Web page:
Margaret Tunda Lepore, member of the Maasai peoples. Margaret plays a key role in advocating for the preservation of positive cultural practices in the Maasai community. She holds a degree in Development Studies from Busoga University in Uganda and a Master in International Studies from The University of Nairobi. Having lived and witnessed the challenges faced by minority communities in Kenya, she realized that these communities should be supported to ensure that their rights to land and natural resources are protected and their voices heard. She is currently collaborating with Slow Food to conserve and promote the red Maasai sheep, a local breed.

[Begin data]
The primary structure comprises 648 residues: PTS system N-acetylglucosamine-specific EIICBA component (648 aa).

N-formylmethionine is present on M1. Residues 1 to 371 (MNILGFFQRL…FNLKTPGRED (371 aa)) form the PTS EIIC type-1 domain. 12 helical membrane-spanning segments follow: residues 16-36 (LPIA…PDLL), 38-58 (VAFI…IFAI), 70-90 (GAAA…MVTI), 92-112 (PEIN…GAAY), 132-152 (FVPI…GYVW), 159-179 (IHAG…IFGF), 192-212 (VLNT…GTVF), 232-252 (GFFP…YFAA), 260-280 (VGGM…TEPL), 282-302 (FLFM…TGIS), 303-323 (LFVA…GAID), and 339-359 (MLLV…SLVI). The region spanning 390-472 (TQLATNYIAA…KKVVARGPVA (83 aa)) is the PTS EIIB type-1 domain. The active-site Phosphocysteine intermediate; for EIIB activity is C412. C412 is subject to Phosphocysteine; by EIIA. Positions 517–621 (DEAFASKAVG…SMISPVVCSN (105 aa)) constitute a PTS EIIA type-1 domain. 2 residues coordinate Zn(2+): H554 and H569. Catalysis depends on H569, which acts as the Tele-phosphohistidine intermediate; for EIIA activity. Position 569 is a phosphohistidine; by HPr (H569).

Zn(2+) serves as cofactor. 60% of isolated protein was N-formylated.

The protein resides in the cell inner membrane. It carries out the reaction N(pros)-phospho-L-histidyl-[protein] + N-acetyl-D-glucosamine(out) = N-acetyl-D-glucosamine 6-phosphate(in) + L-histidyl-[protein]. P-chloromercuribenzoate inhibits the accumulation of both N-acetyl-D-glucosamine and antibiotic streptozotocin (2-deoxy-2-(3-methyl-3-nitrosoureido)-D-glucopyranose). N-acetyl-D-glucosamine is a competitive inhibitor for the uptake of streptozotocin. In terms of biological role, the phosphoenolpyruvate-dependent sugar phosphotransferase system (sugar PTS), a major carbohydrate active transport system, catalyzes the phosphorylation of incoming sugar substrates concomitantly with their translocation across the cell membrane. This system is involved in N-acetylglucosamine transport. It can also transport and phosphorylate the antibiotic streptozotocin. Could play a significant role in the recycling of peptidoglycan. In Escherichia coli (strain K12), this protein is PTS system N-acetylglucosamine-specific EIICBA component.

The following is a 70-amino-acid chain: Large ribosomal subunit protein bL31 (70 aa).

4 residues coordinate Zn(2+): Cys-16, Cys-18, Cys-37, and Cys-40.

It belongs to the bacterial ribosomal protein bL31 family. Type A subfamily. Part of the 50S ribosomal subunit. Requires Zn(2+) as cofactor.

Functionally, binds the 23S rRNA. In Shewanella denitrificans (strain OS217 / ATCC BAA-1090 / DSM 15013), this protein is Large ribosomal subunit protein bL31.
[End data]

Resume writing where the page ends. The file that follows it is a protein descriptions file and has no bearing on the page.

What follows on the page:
Nicolas Mukumo Mushumbi – International Councillor for the Indigenous Network. Nicolas is a member of the Bambuti people of the Kivu forest in the north east of the Democratic Republic of Congo, Nicolas is the leader of the Slow Food Goma Karisimbi convivium and an active member of the Ark of Taste and 10.000 Gardens in Africa projects. He is part of the Steering Committee that organized Terra Madre Great Lakes event and is committed to defending the rights of indigenous peoples in D.R.C, promoting the sustainable use of resources, opposing land grabbing and using food as a means of peace building among communities.


Dai Kitabayashi, youth leader of Slow Food Ryukyu. Dai developed a network among local food producers and consumers by organizing the Slow Food Festival in Okinawa, Japan.